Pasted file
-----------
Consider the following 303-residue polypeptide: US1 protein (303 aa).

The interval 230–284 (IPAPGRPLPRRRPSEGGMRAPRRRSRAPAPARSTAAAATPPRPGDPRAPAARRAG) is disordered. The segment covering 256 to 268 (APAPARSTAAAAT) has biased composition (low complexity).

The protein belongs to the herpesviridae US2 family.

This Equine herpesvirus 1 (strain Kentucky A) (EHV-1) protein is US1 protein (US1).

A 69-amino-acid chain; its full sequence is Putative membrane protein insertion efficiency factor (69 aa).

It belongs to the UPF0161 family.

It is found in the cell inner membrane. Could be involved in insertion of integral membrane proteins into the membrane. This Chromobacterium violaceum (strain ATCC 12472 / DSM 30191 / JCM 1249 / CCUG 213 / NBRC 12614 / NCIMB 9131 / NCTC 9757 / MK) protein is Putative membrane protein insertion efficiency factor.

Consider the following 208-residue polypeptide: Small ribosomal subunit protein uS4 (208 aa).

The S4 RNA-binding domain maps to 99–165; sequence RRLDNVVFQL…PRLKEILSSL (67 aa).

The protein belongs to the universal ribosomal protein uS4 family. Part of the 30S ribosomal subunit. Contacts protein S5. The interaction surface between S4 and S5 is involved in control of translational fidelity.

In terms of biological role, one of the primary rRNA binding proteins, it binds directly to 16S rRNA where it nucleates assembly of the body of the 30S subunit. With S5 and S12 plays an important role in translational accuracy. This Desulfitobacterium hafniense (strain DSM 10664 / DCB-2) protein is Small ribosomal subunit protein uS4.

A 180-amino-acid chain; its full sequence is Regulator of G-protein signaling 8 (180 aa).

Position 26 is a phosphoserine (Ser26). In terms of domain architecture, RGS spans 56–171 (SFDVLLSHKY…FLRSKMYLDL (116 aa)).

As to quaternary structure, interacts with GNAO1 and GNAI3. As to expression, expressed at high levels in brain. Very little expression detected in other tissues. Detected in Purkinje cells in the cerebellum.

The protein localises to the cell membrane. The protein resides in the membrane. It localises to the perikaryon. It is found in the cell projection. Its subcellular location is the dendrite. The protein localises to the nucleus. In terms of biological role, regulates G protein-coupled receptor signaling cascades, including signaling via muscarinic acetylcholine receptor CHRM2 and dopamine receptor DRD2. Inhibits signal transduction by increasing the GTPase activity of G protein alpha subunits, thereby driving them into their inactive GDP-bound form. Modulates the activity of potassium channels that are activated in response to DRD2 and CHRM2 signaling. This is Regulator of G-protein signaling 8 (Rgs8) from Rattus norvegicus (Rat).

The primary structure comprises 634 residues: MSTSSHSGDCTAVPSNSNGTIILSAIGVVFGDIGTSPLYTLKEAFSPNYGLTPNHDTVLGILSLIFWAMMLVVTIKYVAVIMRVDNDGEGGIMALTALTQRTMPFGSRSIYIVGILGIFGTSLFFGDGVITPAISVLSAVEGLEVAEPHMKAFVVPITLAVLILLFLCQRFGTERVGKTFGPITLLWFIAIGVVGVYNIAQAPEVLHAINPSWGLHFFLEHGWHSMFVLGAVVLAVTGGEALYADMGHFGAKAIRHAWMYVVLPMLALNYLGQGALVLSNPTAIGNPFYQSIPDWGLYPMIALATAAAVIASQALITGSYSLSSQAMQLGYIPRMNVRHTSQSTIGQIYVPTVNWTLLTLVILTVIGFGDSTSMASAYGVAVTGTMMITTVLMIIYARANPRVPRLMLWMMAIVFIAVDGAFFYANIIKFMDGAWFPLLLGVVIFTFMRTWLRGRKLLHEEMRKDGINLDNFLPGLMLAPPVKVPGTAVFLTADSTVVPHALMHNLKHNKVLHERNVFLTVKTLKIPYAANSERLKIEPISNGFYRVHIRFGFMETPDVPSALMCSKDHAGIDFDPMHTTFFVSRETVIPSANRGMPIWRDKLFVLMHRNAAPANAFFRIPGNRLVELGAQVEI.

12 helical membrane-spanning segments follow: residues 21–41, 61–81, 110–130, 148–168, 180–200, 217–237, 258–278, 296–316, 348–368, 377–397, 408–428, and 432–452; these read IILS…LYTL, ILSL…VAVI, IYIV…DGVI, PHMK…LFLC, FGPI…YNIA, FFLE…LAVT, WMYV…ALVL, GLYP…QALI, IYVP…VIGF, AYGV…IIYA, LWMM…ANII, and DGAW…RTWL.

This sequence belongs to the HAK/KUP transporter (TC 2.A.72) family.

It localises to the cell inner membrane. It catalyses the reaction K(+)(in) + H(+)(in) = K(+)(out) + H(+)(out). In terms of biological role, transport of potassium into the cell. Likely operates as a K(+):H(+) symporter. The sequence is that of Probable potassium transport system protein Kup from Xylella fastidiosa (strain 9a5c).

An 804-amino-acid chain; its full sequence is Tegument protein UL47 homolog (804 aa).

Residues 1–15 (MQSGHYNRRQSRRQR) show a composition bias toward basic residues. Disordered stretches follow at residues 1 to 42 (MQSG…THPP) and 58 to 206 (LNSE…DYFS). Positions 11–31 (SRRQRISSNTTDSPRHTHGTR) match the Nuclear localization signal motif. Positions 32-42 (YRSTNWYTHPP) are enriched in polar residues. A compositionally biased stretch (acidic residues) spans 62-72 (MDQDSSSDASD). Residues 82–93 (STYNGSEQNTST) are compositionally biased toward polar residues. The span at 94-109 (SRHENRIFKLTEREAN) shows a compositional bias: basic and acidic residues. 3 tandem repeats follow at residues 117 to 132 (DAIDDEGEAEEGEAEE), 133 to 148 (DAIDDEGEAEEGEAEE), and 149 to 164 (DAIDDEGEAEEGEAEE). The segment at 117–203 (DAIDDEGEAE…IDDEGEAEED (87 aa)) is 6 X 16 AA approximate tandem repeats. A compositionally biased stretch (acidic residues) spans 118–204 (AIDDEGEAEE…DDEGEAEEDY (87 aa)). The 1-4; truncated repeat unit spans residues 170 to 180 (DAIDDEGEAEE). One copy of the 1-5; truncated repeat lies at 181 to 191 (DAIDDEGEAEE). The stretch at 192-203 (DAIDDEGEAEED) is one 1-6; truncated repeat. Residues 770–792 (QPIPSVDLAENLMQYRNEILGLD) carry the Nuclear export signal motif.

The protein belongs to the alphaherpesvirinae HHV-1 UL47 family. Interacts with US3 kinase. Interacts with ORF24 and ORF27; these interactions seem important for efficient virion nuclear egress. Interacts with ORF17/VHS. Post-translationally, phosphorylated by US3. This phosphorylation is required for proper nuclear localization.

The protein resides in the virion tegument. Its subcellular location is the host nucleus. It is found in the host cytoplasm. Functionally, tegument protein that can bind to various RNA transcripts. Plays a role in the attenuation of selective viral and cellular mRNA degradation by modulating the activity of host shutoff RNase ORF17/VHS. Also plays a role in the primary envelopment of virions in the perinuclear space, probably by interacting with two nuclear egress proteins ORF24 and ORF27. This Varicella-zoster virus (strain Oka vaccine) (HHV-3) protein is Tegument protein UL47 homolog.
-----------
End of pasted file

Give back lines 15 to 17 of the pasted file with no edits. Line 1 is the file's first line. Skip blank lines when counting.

The protein localises to the cell membrane. The protein resides in the membrane. It localises to the perikaryon. It is found in the cell projection. Its subcellular location is the dendrite. The protein localises to the nucleus. In terms of biological role, regulates G protein-coupled receptor signaling cascades, including signaling via muscarinic acetylcholine receptor CHRM2 and dopamine receptor DRD2. Inhibits signal transduction by increasing the GTPase activity of G protein alpha subunits, thereby driving them into their inactive GDP-bound form. Modulates the activity of potassium channels that are activated in response to DRD2 and CHRM2 signaling. This is Regulator of G-protein signaling 8 (Rgs8) from Rattus norvegicus (Rat).

The primary structure comprises 634 residues: MSTSSHSGDCTAVPSNSNGTIILSAIGVVFGDIGTSPLYTLKEAFSPNYGLTPNHDTVLGILSLIFWAMMLVVTIKYVAVIMRVDNDGEGGIMALTALTQRTMPFGSRSIYIVGILGIFGTSLFFGDGVITPAISVLSAVEGLEVAEPHMKAFVVPITLAVLILLFLCQRFGTERVGKTFGPITLLWFIAIGVVGVYNIAQAPEVLHAINPSWGLHFFLEHGWHSMFVLGAVVLAVTGGEALYADMGHFGAKAIRHAWMYVVLPMLALNYLGQGALVLSNPTAIGNPFYQSIPDWGLYPMIALATAAAVIASQALITGSYSLSSQAMQLGYIPRMNVRHTSQSTIGQIYVPTVNWTLLTLVILTVIGFGDSTSMASAYGVAVTGTMMITTVLMIIYARANPRVPRLMLWMMAIVFIAVDGAFFYANIIKFMDGAWFPLLLGVVIFTFMRTWLRGRKLLHEEMRKDGINLDNFLPGLMLAPPVKVPGTAVFLTADSTVVPHALMHNLKHNKVLHERNVFLTVKTLKIPYAANSERLKIEPISNGFYRVHIRFGFMETPDVPSALMCSKDHAGIDFDPMHTTFFVSRETVIPSANRGMPIWRDKLFVLMHRNAAPANAFFRIPGNRLVELGAQVEI.

12 helical membrane-spanning segments follow: residues 21–41, 61–81, 110–130, 148–168, 180–200, 217–237, 258–278, 296–316, 348–368, 377–397, 408–428, and 432–452; these read IILS…LYTL, ILSL…VAVI, IYIV…DGVI, PHMK…LFLC, FGPI…YNIA, FFLE…LAVT, WMYV…ALVL, GLYP…QALI, IYVP…VIGF, AYGV…IIYA, LWMM…ANII, and DGAW…RTWL.